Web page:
“Fierce” Mary: Representative Troublemaker for the Oppressed

SPOKANE, Wash. (RNS) — If you ask the Rev. Katy Fitz Shedlock, there is something wrong with the way Mary is portrayed in most church Christmas pageants.

She’s boring.

Mary is often played as the “most perfect, most boring girl,” said Fitz Shedlock.

“She’s just a silent prop up there, holding a baby and looking sweet,” she said. “But she’s way fiercer and more powerful than that.”

This Christmas the pastor is revamping the Nativity drama at Creator’s Table, a congregation she co-pastors in Spokane, to show off Mary’s fierce side.

Dubbed the “Deleted Scenes Christmas Pageant,” the play skips most of the traditional elements of the Christmas story. There are no wise men, no shepherds, no camels or sheep and no star in the sky.

Joseph is mentioned in the pageant but he’s offstage. And most of the events take place before the birth of Jesus.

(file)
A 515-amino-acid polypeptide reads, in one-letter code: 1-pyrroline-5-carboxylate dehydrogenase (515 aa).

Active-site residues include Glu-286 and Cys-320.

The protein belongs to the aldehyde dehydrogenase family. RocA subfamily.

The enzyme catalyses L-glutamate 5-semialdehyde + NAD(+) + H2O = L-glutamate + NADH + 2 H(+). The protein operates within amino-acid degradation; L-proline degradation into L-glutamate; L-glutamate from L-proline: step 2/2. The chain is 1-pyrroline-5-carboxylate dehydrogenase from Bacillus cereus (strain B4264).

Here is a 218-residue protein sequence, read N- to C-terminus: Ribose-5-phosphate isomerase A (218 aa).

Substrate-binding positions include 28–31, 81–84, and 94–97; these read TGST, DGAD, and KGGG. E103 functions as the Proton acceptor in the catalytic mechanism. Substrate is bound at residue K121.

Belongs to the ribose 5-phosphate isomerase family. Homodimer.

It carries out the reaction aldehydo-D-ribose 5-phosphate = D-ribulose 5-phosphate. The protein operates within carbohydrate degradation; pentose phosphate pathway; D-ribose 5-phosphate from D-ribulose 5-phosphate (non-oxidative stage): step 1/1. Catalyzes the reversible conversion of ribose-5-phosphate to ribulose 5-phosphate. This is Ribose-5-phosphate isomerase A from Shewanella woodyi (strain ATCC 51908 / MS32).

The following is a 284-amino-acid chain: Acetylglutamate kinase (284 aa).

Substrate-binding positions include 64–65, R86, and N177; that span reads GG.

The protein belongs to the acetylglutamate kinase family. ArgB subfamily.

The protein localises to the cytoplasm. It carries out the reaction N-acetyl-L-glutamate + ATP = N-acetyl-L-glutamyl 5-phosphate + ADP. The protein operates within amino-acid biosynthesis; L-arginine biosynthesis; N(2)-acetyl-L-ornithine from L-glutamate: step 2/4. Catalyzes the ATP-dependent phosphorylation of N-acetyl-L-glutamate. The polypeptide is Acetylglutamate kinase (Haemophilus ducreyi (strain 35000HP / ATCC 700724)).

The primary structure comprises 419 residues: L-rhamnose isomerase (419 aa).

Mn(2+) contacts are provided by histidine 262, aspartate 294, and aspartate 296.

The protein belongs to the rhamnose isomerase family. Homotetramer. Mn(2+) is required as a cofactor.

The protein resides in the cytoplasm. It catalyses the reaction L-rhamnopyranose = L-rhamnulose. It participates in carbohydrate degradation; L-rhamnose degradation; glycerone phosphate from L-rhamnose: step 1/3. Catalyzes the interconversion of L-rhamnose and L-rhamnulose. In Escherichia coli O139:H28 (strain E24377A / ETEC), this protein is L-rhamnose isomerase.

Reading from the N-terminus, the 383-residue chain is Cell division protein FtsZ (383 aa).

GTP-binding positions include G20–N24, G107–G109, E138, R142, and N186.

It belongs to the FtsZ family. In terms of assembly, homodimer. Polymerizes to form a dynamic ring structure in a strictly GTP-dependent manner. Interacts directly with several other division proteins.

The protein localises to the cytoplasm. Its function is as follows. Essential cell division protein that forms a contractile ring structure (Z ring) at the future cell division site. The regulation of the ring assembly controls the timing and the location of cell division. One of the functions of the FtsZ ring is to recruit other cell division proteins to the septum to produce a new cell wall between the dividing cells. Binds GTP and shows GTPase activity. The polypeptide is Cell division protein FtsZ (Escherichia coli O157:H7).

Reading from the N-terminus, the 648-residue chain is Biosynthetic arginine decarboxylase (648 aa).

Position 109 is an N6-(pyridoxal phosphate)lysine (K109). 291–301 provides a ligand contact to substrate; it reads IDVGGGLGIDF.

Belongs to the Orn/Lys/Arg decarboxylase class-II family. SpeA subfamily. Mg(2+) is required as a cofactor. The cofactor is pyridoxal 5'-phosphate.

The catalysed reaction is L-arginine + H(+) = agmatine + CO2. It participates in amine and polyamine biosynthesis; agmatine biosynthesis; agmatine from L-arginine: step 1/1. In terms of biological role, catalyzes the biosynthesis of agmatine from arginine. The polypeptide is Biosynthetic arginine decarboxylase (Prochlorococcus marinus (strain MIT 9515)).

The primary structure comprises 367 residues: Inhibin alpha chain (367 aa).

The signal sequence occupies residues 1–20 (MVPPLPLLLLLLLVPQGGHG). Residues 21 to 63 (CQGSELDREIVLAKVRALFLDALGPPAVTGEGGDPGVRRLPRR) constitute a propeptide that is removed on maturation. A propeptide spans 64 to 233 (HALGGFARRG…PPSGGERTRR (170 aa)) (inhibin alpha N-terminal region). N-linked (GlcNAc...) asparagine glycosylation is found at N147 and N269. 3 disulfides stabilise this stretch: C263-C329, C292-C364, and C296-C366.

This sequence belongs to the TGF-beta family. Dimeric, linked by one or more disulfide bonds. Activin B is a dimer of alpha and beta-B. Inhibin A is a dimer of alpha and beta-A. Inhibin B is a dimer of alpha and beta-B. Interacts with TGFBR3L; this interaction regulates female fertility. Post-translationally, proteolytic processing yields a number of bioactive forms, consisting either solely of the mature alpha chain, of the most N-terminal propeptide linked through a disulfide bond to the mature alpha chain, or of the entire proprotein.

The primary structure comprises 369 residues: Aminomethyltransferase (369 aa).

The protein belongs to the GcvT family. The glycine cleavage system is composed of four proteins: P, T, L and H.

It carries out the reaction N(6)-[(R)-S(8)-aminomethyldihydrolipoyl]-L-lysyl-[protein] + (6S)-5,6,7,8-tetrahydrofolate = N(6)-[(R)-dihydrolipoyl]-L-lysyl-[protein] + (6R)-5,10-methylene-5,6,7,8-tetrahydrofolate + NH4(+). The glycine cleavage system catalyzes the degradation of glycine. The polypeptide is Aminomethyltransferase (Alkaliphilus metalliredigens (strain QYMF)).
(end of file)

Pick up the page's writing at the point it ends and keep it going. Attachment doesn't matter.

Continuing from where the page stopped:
Instead, the pageant, which portrays Mary as a modern, strong teenage woman, emphasizes a portion of the Christmas narrative called the Magnificat.

Also known as the Song of Mary, the Magnificat is found in the Gospel of Luke, when Mary visits her relative Elizabeth, who is pregnant as well.

In the first part of the Magnificat, Mary gives praise for being chosen to mother Jesus. In the second half, though, her message changes, said Robert Tannehill, emeritus professor at Methodist Theological School in Ohio.

“She talks about God overthrowing human rulers and overturning society and showing strength against the proud and the rich,” he said. “Mary is important for her role as the mother of the Messiah, but is also a representative of the people of low status, the oppressed.”

The Rev. Jonathan Myers, co-pastor of Creator’s Table, agrees.

“Her tone is often meek and mild, but she’s talking about overthrowing the system,”  Myers said.

[Editor’s Note: This article was written by Tracy Simmons and originally published at Religious News Service]


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